Properly feeding bees is an essential skill for any beekeeper. You need to know when to feed your bees throughout the year, as well as what food and how much of it to give. This will help to ensure a healthy colony and prevent your bees from starving over the winter.
Here are some basic tips to know about feeding bees.
Know the Best Times to Feed
When bees have natural food sources—nectar and pollen—available, it’s best not to feed your colony. However, new colonies with no resources stored will benefit from feeding for a few weeks.
Likewise, feeding your colony in the early spring before the flora is in bloom is ideal to give the bees a boost. Plus, if extreme weather causes flowering plants to go dormant when they should be in bloom, feeding your colony will help to prevent its honey supply from being depleted. And consequently, this will help to ensure that there’s enough honey to sustain the colony over the winter.
Pick the Right Bee Feeder
There are a variety of bee feeders available; just make sure the type you choose is appropriate for the climate and the needs of your bees. Some feeders work better than others. For example, a hive-top feeder made of an inverted pail with some small holes punched in the center of the lid works well. Mason jars can also be inverted this way.
Determine What to Feed
If you have honey stored, you can feed this back to your bees. Honey is one of the best sources of bee food. However, never use purchased honey because it can introduce diseases and contamination to your hive. Beekeepers sometimes set aside dark, strong-colored, or other "off" honey to feed to bees in an emergency. Otherwise, make sugar syrup or feed dry sugar.
Bees also need protein, so feed pollen patties as necessary. You can purchase patties or make them from a dry powder. Protein is essential for early spring brood rearing, so it's ideal to offer patties at this time. It's also necessary for the bees to put on bulk for winter, so offer patties again in the early fall.
Sugar candy or fondant can be fed in the winter if it is too cold for sugar syrup and the hive has an immediate need for food. Here's how to make each:
- Sugar candy: Add 12 pounds of sugar to 1 quart of boiling water, stirring well. Simmer for 15 minutes, and then add 1/2 teaspoon of salt and 1 teaspoon of cream of tartar. Let the mixture cool somewhat, and then stir vigorously before pouring into dishes. Once fully cooled, it can be fed to the bees.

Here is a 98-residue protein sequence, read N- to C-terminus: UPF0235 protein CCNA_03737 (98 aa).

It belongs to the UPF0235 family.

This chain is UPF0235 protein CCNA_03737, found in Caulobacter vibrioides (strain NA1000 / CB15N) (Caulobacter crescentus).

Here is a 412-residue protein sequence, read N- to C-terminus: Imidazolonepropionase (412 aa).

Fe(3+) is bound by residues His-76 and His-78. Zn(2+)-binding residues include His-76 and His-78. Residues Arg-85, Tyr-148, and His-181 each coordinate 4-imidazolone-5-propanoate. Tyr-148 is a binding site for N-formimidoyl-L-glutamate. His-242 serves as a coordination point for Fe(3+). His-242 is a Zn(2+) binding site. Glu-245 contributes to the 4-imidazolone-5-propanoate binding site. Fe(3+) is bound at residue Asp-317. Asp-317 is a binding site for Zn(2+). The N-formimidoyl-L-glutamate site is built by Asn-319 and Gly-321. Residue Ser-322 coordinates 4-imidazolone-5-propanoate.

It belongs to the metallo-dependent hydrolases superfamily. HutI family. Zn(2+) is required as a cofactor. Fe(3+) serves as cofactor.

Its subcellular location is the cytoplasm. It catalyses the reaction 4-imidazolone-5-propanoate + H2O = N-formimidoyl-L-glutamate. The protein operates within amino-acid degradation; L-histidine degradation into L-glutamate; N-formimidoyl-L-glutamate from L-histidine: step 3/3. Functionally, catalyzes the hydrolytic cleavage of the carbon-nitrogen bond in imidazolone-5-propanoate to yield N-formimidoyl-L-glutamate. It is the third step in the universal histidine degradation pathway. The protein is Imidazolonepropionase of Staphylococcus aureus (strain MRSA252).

- Fondant: Bring 1 quart of water to a boil in a large pot. Turn off the heat, add 5 pounds of granulated sugar, and stir constantly. Once the sugar is dissolved, bring the water to a boil again and keep stirring. Bring the mixture to hard ball candy stage, 250–265 degrees Fahrenheit on a candy thermometer. Pour it into molds or onto cookie sheets lined with wax paper. Once cooled, break it into smaller pieces, and store it in wax paper in the freezer.
Know the Bee Feeding Pitfalls
If bees have natural nectar available from flowers, don’t keep providing them with supplemental food. They might eat it because it’s there. But this can hurt the quality of their honey stores.
Moreover, avoid open feeding—don't put food out in an open container by your apiary. This can cause a feeding frenzy that attracts bees from other colonies, which can result in robbing of the hive’s food. Plus, it can spread diseases to your colony and even result in the death of bees.
Finally, be sure to withhold pollen in the late fall. You don’t want to spur any brood rearing at this time because it will just put a strain on the colony over the winter.
Should you feed bees?
Bees generally don’t need feeding year-round. But you can give hives a boost when their natural food sources aren’t available, especially in the early spring.
How do you mix sugar water for bees?
To make a sugar syrup for bees, many beekeepers opt for a 1:1 ratio of sugar to water. However, some use 2 parts sugar to 1 part water, especially if the hive is low on food such as during winter. Simply heat the water, and stir in the sugar until it dissolves. Wait until it's at room temperature to feed to the bees.
Can you overfeed honey bees?
Giving bees sugar syrup when natural food is available can be problematic because it lacks the nutrients bees need to stay healthy and produce honey. Moreover, overfeeding protein in the late fall can impact the hive’s ability to sustain over winter.
Feeding Honey Bees to Prevent Starvation. Agriculture Victoria, Victoria State Government
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Beginning Beekeeping For Kentuckians. University of Kentucky Cooperative Extension Service.